15 October 2005

Empathy Deficit

Image: Gathering statistics.Are bio-medical scientists and experimental psychologists temperamentally well suited to the task of understanding human emotions and feelings?

Simon Baron-Cohen is Professor of Developmental Psychopathology at the University of Cambridge. He is also co-director of the Autism Research Centre at Cambridge. Autistic individuals have a deficit in their capacity to perceive the feelings which other people experience in social situations. They also have difficulty recognizing that circumstances and events can be interpreted in a variety of ways by different individuals. Simon Baron-Cohen refers to this type of deficit as Mindblindness (the title of one of his books).

There are milder forms of autism in which cognitive functions are not impaired, and some individuals can have exceptional mathematical, musical or artistic abilities. Simon Baron-Cohen believes there are innate differences between male and female brains. In his view, female brains are predominantly wired for empathy, whereas male brains are predominantly wired for understanding and building systems. He describes autism as an extreme version of the male brain, which may explain why autism is more common among males.

The range of impairments, from mild to extreme, is referred to as the "Autism Spectrum," and encompasses cases of Asperger's Syndrome. Components of these various disorders include poor social skill, poor communication skill, poor imagination, exceptional attention to detail, poor attention-switching and a narrow focus of attention. Not all of them are necessarily present in each individual case.

A self-test is available as a PDF document on the Autism Research Centre's website. One particular study was designed to develop a brief, self-administered test for measuring the degree to which an adult with normal intelligence has traits associated with the autism spectrum. The report has the long-winded title "The Autism-Spectrum Quotient: Evidence from Asperger Syndrome/High Functioning Autism, Males and Females, Scientists and Mathematicians." If you read the research report it might help to keep in mind these acronyms:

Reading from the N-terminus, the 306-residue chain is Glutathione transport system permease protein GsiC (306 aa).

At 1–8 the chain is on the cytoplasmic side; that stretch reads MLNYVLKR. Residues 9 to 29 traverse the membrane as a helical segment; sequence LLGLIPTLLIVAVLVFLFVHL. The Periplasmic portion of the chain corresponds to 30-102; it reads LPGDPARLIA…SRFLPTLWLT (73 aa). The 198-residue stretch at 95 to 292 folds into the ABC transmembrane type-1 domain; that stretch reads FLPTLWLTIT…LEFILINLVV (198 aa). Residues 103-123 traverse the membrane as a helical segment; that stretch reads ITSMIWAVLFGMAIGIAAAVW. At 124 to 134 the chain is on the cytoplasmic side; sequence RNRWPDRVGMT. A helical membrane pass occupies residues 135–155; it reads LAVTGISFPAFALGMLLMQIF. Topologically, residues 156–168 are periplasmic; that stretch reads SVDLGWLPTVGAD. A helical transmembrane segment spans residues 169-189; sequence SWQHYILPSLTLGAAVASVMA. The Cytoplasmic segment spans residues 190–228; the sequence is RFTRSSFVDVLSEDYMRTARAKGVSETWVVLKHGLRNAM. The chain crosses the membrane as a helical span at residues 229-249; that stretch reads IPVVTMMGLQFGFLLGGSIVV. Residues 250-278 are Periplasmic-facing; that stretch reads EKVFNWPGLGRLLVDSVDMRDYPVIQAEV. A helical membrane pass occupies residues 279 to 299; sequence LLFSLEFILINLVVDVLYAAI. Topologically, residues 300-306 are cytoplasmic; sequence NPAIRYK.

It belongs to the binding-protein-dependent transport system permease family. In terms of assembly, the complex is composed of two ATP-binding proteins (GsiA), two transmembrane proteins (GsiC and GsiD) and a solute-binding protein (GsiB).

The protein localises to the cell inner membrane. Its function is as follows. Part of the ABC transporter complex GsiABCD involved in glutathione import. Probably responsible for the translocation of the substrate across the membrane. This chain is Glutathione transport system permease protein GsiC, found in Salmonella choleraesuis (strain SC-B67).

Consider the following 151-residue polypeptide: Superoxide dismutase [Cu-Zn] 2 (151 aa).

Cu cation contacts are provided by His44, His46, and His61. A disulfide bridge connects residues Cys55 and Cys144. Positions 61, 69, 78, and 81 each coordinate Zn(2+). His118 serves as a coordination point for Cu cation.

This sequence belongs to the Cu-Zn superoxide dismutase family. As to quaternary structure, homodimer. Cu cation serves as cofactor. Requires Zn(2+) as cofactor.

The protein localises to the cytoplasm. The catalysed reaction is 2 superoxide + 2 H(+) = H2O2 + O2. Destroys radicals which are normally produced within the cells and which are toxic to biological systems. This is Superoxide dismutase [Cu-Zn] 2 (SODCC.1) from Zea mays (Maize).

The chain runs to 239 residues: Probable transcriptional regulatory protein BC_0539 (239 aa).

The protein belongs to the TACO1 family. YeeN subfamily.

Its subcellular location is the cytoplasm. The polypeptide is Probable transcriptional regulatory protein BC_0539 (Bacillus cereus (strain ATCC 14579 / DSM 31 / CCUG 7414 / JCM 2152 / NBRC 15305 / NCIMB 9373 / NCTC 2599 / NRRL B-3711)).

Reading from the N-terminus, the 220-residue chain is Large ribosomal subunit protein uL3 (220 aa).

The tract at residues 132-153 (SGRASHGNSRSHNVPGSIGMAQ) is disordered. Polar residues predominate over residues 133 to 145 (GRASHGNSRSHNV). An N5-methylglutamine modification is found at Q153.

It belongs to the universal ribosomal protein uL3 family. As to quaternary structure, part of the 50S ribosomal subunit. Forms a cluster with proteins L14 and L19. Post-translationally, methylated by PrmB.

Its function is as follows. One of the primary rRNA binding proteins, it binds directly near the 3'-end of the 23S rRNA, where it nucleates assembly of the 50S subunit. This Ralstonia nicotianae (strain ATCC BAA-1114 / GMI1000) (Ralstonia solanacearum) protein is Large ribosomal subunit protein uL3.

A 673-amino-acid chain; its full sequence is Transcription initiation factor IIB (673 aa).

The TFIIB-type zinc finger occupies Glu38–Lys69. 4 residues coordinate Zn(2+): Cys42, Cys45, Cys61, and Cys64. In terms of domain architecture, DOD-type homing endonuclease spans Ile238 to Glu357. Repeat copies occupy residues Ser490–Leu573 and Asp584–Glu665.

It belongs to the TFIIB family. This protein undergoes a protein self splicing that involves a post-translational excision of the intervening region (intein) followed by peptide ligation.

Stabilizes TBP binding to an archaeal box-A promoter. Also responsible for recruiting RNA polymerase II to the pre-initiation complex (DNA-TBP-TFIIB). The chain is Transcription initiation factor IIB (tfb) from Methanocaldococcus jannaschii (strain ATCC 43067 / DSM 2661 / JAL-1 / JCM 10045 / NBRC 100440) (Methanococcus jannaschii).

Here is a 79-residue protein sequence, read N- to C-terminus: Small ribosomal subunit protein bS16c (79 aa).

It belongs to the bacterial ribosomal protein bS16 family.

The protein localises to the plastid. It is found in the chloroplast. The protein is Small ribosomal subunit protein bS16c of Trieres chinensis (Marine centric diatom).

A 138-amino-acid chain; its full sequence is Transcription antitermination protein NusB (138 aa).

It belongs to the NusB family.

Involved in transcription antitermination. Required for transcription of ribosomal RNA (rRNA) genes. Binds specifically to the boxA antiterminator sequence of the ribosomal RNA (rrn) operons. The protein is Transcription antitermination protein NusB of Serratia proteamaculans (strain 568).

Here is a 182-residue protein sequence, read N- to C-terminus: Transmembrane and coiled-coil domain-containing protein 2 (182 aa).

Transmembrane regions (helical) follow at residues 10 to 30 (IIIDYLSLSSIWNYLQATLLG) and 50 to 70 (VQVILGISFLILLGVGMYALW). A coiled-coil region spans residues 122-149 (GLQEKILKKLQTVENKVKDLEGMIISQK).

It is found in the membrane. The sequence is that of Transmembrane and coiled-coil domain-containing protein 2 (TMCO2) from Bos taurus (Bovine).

AQ - Autism-spectrum Quotient.
AS - Asperger Syndrome.
HFA - High-Functioning Autism.

The research study assessed four groups of subjects:

Group 1: 58 adults with Asperger Syndrome.
Group 2: 174 randomly selected controls.
Group 3: 840 students in Cambridge University.
Group 4: 16 winners of the UK Mathematics Olympiad.

The report states:
"Among the group of 840 students, scientists scored significantly higher in autism spectrum traits than humanities and social sciences students, confirming an earlier study which showed that autistic traits are associated with scientific skills."
Within the subgroup of science students, mathematicians, engineers, physical, and computer scientists were found to have the highest scores, followed by biologists, experimental psychologists and medical students.

These findings raise the question: "Are bio-medical scientists and experimental psychologists temperamentally well suited to the task of understanding human emotions and feelings?" (see Scientific brain linked to autism - BBC article). They have no difficulty inventing new ways to categorize and label symptoms, but have they made major breakthroughs in curing emotional ill-health? For those conditions for which antidepressants are typically prescribed the answer is "No." Likewise for schizophrenia. They haven't got to that stage yet. They're still gathering statistics.